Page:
She detailed how easy it was for her to gain access to cameras, baby monitors, garage door openers and the like using no more than a search engine called Shodan and the default username/password of popular devices.   Home devices are not the only ones exposed.  You can find construction vehicles and much more, many poorly secured and accessible.   The StuxNet virus illustrates that industrial systems are vulnerable and targeted for malware.

Kiosks and other devices in the self-service space are also targets for hackers. For an overview of how easy it is, visit: This presentation by Paul Craig of

These stories and trends bring out some clear action items for both users and manufacturers of these devices.  Users must not leave the default username and password combinations.  These are public knowledge and are easy to change.  Keep the firmware updated to get the latest security patches for all these connected devices.  Registering your device with the manufacturer will help you know about the latest available firmware.  Use port forwarding, or better set up a VPN if you router has that capability.

Manufactures need to better address these security issues as well, or face the types of sanctions that Trendnet is facing now.  Make security a priority thought the life cycle of the device, from initial requirements, through product testing, and continuing threat assessment.  Patch security holes as they are reported and push firmware out to users.  Manufacturers must balance the need for security with maintaining the low cost that makes these devices affordable to the target audience.  That is much harder to do for home systems than industrial devices.  As the Internet of Things becomes more ubiquitous, it becomes a necessity rather than a differentiator.

[avatar user=”dp_david” size=”thumbnail” align=”left”] David Weiss, President
Dataprobe Inc.

Kiosks in Health Care are a Game Changer

As the pressure of health care costs continue to be an overriding concern and potential drag on stagnant middle class budgets, the increased use of self service kiosks to provide cost savings continues to be an area we at Dataprobe are watching closely.

From general information and Q&A to sophisticated diagnosis, self directed healthcare engages the consumer and reduces the overhead for the provider. Self service stations have the potential to reach areas and populations that are currently underserved. Providing timely information to direct patients to the proper providers or OTC remedies.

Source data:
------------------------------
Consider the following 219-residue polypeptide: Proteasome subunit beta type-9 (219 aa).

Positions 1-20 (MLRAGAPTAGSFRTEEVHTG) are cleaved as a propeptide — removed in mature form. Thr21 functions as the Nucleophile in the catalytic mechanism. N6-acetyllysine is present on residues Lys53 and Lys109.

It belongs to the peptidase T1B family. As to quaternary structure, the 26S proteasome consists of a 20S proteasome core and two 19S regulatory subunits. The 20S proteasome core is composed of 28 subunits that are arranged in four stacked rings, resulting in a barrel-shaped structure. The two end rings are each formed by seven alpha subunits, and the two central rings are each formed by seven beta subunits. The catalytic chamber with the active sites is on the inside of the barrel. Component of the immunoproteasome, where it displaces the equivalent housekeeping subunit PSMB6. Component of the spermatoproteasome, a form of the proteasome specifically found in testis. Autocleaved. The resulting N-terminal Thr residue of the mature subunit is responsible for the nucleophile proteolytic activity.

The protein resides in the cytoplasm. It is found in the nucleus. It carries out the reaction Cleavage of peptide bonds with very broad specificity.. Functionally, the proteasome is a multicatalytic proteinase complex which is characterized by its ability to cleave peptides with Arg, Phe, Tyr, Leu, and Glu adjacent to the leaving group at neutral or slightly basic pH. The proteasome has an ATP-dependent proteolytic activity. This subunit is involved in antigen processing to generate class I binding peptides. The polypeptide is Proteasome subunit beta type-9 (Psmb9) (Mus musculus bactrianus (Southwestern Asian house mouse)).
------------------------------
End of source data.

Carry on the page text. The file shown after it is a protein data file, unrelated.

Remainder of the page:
Provider kiosks also have the potential to improve workflow, accuracy and reduce costs.  These tools aid in collaboration across disciplines and reduce errors.

Of course serious privacy and legal concerns must be taken into account, but I personally would rather have my health data electronic and encrypted, rather than on recyclable paper. That’s the idea behind the new self service check-in system installed by Children’s Hospital of Central California. It is estimated to reduce HIPAA violations and has saved in fines that can be up to $50K per incident. Read more.

Here are a few recent news items we have been following of late.

Kiosk educates Staten Island patients about heart health |

Health assessment kiosks could be health care’s missing link |

Are Self-Service Kiosks the Future of Health-Care? | Fox Business

[avatar user=”dp_david” size=”thumbnail” align=”left”] David Weiss

The Medium IS NOT the Message

A recent New York Times editorial ‘rails’ (pun intended) about the new digital signage installed by the Long Island Railroad (LIRR) at New York’s Penn Station.  In Misery Goes Digital (NYT August 3, 2013)  Lawrence Downes writes that the important content of the signs, departure track information, is visually overwhelmed by the advertising content:

At rush hour, people cluster around them, squinting. These people are the workers who keep the region’s economy going, who deserve to be treated with dignity and respect, but to the L.I.R.R., they are merely captive eyeballs to be delivered to the customers it really cares about — MasterCard, Guinness Black Lager, “The Lion King,” a brand of flavored bottled water and a Mexican budget airline called Interjet.


LIRR Penn Station Track Signage

LIRR Penn Station Track Signage

The screens may  be too small to carry both the needed commuter information, as well as the advertising designed to garner the LIRR up to 1 million dollars per year.   Writing for Newsday, Alfonso Castillo writes:

On some of the larger screens, which stand about 7 feet high, three-quarters of the space will be taken up by ads. The LIRR displays both schedule and track information, and service updates on its share of the sign.

Although many riders welcomed the displays, some advocates raised concerns about whether the information displayed on the state-of-the-art devices will be easier to read than on some of the antiquated monitors they are replacing.

The article went on to quote Ira Greenberg, the LIRR Commuter Council representative on the Metropolitan Transportation Authority Board: “Once you provide the information, you have to provide it so people can see it,”

Ira’s got it right.  There is a distinct difference between offering a free service that is advertising supported i.e. most of the internet, and diminishing the experience of paying customers with even more advertising.  Making harried commuters work a little bit harder to get home does not do justice to the public good that our transportation network should aspire to.

Just because we can, doesn’t mean we should.

[avatar user=”dp_david” size=”thumbnail” align=”left” link=”” target=”_blank”]
David Weiss, President